# Prove that there exists a real number $x$ for which $\displaystyle \sum_{k=0}^n a_kx^k = 0$ [duplicate]

Let $a_0,\ldots, a_n$ be real numbers such that $\displaystyle \sum_{k=0}^n \frac{a_k}{k+1} = 0$. Prove that there exists a real number $x$ for which $\displaystyle \sum_{k=0}^n a_kx^k = 0$.

Attempt

We have $\dfrac{a_0}{1}+\dfrac{a_1}{2}+\cdots+\dfrac{a_n}{n+1} = 0$, so to relate that to $a_0 + a_1x+\cdots+a_nx^n$ we get a common denominator $(n+1)!$ so that $a_0(n+1)!+a_1\dfrac{(n+1)!}{2}+\cdots+a_n\dfrac{(n+1)!}{n+1}=0$. Then how do I transform this so I have $x,x^2,\ldots,x^k$ multiplying the terms?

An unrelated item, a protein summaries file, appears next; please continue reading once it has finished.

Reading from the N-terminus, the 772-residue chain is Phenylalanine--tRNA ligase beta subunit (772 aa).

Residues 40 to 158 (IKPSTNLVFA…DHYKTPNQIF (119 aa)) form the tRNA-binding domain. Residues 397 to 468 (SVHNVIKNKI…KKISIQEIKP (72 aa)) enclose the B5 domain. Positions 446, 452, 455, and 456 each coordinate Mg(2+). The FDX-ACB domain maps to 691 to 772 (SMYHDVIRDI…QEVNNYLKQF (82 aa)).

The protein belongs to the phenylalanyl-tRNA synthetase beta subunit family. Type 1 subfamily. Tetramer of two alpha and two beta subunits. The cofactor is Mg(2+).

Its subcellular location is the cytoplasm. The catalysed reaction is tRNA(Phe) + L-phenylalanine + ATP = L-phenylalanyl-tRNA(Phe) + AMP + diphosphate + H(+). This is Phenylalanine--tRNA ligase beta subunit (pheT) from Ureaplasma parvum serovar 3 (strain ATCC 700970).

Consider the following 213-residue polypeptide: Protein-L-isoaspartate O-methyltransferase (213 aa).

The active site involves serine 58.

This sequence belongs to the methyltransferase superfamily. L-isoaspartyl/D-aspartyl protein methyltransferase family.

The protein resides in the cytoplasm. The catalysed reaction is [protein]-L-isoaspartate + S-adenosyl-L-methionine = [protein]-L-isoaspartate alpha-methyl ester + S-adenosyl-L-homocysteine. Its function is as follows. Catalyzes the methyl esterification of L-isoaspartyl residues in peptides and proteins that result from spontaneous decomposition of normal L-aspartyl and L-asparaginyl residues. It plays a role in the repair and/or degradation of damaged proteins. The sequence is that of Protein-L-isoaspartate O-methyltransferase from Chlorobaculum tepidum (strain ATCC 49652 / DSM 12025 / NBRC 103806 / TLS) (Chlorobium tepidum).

Let $f(x)= \sum a_kx^k$. Then $f(x)=g'(x)$ where $g(x)=\sum \frac{a_k}{k+1}x^{k+1}$. Also, $g(0)=g(1)=0$ so by Rolle's theorem $g'(a)=0$ for some $a \in (0,1)$.
• Isn't $g(x) = 0$ for all $x$? Mar 14, 2016 at 22:37
• Here's a real example $a_0=1$, $a_2=-3$, and $a_i=0$ for all other $i$. You can see that $a_0+1/3(a_2)=0$. In this case $f(x)=1-3x^2$, $g(x)=x-x^3$. Mar 14, 2016 at 22:49
• The same argument will work provided all the sums make sense... that is, if the series $\sum a_kx^k$ has radius of convergence greater than one. Mar 15, 2016 at 0:02